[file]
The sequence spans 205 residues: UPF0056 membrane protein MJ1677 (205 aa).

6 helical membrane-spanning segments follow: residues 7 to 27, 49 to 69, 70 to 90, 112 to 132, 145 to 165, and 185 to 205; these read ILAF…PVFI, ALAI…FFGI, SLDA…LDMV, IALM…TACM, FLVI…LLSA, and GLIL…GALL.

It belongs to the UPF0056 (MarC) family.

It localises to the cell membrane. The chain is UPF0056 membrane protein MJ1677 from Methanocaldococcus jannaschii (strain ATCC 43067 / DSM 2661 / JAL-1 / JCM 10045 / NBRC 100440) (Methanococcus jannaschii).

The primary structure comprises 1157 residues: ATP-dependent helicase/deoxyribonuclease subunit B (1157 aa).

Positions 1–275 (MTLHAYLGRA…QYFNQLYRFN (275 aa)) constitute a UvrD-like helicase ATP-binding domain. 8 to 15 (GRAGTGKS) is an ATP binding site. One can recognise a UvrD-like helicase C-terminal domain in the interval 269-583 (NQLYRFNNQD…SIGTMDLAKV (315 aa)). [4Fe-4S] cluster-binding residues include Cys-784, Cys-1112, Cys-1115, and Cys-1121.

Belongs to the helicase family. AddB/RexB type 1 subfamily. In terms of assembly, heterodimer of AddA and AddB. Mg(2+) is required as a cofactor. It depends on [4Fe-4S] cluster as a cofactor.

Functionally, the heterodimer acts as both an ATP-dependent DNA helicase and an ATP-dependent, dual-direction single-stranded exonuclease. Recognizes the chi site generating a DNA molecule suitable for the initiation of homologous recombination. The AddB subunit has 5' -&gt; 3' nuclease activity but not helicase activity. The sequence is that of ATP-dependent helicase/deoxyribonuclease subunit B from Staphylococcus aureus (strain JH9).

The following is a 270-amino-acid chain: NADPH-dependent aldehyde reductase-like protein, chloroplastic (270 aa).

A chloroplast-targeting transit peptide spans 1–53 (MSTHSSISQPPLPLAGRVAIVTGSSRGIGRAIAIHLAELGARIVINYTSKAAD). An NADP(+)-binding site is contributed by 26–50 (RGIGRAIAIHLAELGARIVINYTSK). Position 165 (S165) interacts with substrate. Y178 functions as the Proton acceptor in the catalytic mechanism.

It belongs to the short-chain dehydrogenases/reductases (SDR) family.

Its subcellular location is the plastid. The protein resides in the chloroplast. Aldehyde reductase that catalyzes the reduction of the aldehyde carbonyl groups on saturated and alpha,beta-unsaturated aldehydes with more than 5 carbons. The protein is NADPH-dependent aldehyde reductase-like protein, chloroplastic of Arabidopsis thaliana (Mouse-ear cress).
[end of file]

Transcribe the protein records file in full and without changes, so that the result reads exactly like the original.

The sequence spans 205 residues: UPF0056 membrane protein MJ1677 (205 aa).

6 helical membrane-spanning segments follow: residues 7 to 27, 49 to 69, 70 to 90, 112 to 132, 145 to 165, and 185 to 205; these read ILAF…PVFI, ALAI…FFGI, SLDA…LDMV, IALM…TACM, FLVI…LLSA, and GLIL…GALL.

It belongs to the UPF0056 (MarC) family.

It localises to the cell membrane. The chain is UPF0056 membrane protein MJ1677 from Methanocaldococcus jannaschii (strain ATCC 43067 / DSM 2661 / JAL-1 / JCM 10045 / NBRC 100440) (Methanococcus jannaschii).

The primary structure comprises 1157 residues: ATP-dependent helicase/deoxyribonuclease subunit B (1157 aa).

Positions 1–275 (MTLHAYLGRA…QYFNQLYRFN (275 aa)) constitute a UvrD-like helicase ATP-binding domain. 8 to 15 (GRAGTGKS) is an ATP binding site. One can recognise a UvrD-like helicase C-terminal domain in the interval 269-583 (NQLYRFNNQD…SIGTMDLAKV (315 aa)). [4Fe-4S] cluster-binding residues include Cys-784, Cys-1112, Cys-1115, and Cys-1121.

Belongs to the helicase family. AddB/RexB type 1 subfamily. In terms of assembly, heterodimer of AddA and AddB. Mg(2+) is required as a cofactor. It depends on [4Fe-4S] cluster as a cofactor.

Functionally, the heterodimer acts as both an ATP-dependent DNA helicase and an ATP-dependent, dual-direction single-stranded exonuclease. Recognizes the chi site generating a DNA molecule suitable for the initiation of homologous recombination. The AddB subunit has 5' -&gt; 3' nuclease activity but not helicase activity. The sequence is that of ATP-dependent helicase/deoxyribonuclease subunit B from Staphylococcus aureus (strain JH9).

The following is a 270-amino-acid chain: NADPH-dependent aldehyde reductase-like protein, chloroplastic (270 aa).

A chloroplast-targeting transit peptide spans 1–53 (MSTHSSISQPPLPLAGRVAIVTGSSRGIGRAIAIHLAELGARIVINYTSKAAD). An NADP(+)-binding site is contributed by 26–50 (RGIGRAIAIHLAELGARIVINYTSK). Position 165 (S165) interacts with substrate. Y178 functions as the Proton acceptor in the catalytic mechanism.

It belongs to the short-chain dehydrogenases/reductases (SDR) family.

Its subcellular location is the plastid. The protein resides in the chloroplast. Aldehyde reductase that catalyzes the reduction of the aldehyde carbonyl groups on saturated and alpha,beta-unsaturated aldehydes with more than 5 carbons. The protein is NADPH-dependent aldehyde reductase-like protein, chloroplastic of Arabidopsis thaliana (Mouse-ear cress).